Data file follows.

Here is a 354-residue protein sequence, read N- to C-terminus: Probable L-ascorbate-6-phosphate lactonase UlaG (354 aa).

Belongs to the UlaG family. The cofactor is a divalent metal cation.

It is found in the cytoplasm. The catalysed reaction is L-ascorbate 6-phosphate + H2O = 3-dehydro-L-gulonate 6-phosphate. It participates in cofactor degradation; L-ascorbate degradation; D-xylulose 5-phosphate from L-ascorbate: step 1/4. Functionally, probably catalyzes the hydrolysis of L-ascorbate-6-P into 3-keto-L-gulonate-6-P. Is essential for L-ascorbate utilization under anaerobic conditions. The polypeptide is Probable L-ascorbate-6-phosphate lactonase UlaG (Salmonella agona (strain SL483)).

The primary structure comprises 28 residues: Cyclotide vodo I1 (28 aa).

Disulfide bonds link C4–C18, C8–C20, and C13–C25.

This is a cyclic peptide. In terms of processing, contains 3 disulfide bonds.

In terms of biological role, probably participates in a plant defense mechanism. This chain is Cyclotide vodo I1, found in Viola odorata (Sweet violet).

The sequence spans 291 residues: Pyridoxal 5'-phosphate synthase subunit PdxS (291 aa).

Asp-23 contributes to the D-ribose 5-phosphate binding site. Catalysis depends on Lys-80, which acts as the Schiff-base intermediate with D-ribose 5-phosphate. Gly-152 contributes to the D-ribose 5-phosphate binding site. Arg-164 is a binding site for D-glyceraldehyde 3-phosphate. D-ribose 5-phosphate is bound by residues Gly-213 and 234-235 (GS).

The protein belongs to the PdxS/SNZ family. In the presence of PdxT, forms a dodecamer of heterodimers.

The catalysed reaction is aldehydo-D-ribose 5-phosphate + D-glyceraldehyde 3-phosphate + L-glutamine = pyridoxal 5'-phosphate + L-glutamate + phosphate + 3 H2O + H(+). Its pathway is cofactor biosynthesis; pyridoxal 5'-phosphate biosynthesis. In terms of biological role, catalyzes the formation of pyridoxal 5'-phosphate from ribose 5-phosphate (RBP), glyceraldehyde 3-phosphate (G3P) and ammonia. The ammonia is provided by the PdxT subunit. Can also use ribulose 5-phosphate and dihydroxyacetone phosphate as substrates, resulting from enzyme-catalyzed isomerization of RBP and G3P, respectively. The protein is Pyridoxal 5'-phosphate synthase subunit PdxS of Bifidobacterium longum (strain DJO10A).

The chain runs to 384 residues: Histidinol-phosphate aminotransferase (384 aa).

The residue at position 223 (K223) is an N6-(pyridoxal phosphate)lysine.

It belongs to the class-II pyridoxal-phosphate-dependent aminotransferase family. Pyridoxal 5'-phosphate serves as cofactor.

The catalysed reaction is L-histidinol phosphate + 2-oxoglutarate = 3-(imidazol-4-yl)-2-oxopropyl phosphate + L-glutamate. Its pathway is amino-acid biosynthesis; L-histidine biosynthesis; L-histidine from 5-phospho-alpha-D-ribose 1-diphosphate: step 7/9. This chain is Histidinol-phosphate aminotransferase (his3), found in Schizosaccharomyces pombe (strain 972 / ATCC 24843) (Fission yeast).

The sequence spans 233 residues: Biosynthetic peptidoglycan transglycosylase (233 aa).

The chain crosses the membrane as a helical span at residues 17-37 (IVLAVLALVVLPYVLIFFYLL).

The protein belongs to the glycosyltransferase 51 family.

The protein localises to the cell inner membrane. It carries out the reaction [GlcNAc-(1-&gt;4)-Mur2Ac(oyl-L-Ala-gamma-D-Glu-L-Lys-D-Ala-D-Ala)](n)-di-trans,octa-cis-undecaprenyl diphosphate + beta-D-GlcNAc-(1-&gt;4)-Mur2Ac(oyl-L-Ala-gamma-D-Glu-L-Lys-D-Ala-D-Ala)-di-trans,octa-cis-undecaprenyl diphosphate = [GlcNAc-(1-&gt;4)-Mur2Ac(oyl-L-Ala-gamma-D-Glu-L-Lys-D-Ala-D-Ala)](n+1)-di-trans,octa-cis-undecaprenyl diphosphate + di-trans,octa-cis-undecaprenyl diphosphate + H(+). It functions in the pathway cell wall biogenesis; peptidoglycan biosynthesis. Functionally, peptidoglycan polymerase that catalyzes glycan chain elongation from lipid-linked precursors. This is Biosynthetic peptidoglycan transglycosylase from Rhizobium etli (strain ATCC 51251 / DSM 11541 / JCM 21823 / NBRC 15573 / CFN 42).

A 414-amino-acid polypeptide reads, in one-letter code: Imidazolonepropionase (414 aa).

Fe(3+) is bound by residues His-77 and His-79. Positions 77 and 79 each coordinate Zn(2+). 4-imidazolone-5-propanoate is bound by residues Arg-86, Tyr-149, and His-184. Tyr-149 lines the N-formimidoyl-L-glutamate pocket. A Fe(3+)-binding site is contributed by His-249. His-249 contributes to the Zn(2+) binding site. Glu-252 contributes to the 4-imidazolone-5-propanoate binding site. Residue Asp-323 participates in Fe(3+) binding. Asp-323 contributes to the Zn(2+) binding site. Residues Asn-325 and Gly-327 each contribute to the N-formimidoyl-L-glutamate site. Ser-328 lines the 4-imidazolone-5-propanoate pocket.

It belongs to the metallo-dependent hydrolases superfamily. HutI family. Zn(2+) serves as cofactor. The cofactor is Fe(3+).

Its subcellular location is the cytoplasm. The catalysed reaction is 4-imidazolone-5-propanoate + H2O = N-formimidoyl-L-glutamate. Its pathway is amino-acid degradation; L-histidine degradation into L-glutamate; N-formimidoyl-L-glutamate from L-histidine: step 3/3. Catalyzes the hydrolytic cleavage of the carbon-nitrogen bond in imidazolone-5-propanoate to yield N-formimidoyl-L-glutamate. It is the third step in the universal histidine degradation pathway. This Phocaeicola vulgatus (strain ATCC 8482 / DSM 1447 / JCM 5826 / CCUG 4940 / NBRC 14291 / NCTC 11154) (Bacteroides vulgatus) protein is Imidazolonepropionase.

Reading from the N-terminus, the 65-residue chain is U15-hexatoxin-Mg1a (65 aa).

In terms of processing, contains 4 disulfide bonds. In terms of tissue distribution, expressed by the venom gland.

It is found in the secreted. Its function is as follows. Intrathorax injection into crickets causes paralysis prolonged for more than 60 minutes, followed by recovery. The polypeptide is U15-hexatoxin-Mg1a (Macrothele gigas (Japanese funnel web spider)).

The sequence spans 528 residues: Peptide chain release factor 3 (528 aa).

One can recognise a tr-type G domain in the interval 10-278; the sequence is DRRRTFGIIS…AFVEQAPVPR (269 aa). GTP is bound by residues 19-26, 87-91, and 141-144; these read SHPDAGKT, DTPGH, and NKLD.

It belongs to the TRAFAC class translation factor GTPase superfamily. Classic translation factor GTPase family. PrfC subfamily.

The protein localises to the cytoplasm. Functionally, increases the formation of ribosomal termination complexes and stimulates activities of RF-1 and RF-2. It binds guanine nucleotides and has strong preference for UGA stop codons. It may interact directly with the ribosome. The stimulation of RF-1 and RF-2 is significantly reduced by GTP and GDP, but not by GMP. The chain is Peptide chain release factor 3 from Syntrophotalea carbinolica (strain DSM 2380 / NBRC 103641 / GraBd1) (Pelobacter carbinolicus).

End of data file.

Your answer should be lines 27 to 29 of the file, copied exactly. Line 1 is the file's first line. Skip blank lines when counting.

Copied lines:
The sequence spans 528 residues: Peptide chain release factor 3 (528 aa).

One can recognise a tr-type G domain in the interval 10-278; the sequence is DRRRTFGIIS…AFVEQAPVPR (269 aa). GTP is bound by residues 19-26, 87-91, and 141-144; these read SHPDAGKT, DTPGH, and NKLD.

It belongs to the TRAFAC class translation factor GTPase superfamily. Classic translation factor GTPase family. PrfC subfamily.